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These are the 10 most effective lawmakers in the U.S. Congress

- December 28, 2015
A man jogs past the U.S. Capitol at sunrise in Washington, Saturday, Dec. 19, 2015. (AP Photo/Andrew Harnik)

Public approval of Congress is near historic lows. Journalists, scholars, and presidential candidates regularly express frustration with Congress’s inability to get anything done. So which members of the U.S. House are skilled at overcoming gridlock and successfully making laws?

Building on our existing research on legislative effectiveness in the United States Congress, we have updated our Legislative Effectiveness Scores (LES) to include those House members who served in the 113th Congress (2013-14). As described in our recently published book, the Legislative Effectiveness Score is constructed to measure how successful a given representative is at moving his or her own legislative agenda items (meaning, sponsored bills) through different stages of the legislative process, where each of those bills is also coded for its substantive significance. The specific formula for the LES can be found here.

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Drawing on these updated scores, the following tables identify the five most effective representatives from the Republican and Democratic Parties, respectively.

Volden Top5Republicans


Volden Top5DemocratsAll of them except Camp and Hastings are now serving in the current 114th Congress. Our research suggests that effective lawmakers in one Congress are more likely to produce landmark laws in the next.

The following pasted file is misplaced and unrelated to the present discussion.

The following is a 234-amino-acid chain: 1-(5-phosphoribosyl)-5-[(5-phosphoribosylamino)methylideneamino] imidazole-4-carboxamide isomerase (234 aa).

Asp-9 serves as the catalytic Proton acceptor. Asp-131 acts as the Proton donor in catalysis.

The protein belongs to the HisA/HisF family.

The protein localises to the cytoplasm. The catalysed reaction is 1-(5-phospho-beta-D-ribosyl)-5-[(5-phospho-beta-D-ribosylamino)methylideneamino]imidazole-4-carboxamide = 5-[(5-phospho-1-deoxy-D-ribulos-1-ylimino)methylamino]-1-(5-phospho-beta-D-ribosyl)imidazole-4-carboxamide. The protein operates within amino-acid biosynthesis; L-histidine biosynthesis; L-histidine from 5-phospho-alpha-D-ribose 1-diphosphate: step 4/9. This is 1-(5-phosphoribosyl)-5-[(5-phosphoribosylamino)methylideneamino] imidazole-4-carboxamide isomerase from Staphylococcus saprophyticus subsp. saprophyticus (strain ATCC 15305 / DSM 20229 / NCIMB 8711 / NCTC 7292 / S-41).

Given the success of these representatives, should we be optimistic that the current Congress can tackle major issues?

On the Republican side, we see that these most-effective representatives have introduced many bills (H.R.’s) into the House. Despite an arguably contentious environment, they have had a good deal of success. Issa, for example, sponsored the FOIA Act (H.R. 653) and the First Responders Passport Act of 2015 (H.R. 3750), both of which were acted upon in committee (with hearings and amendments considered) and have been ordered to be reported from committee (moving toward a vote of the full House).

Royce has seen nine of the 18 House bills that he sponsored treated substantively, with such actions as committee markups and hearings. His Global Anti-Poaching Act (H.R. 2494) passed the House and is currently being considered in the Senate Foreign Relations Committee. His Hizballah International Financing Prevention Act of 2015 (H.R. 2297) passed the House and also recently passed the Senate (with amendment).

As he has in previous Congresses, Young continues to be a strong advocate for his home state of Alaska, the beneficiary of almost all of the more than 40 bills that he has introduced into the 114th Congress. Two of these bills, H.R. 336 and H.R. 1335, have already passed the House and have been referred to the relevant Senate committees for consideration. Several others have been the focus of various committee and subcommittee markups and hearings.

Since the Democrats are in the minority, the five highly effective Democratic representatives have been less successful in moving bills forward. But even they have made headway. For example, the Tribal Coastal Resilience Act (H.R. 2719), sponsored by Kilmer, has been the subject of subcommittee hearings. More impressively, the Federal Employee Antidiscrimination Act of 2015 (H.R. 1557), sponsored by Cummings, unanimously passed the House and has been making progress in the Senate.

In these bills, Congress is tackling important local, national, and international issues. Their success tells us that even in these contentious times, members of both parties can move bills forward, especially when they adopt the habits of highly effective lawmakers.

Craig Volden is professor of public policy and politics at the Frank Batten School of Leadership and Public Policy at the University of Virginia.

Alan E. Wiseman is associate professor of political science and law at Vanderbilt University.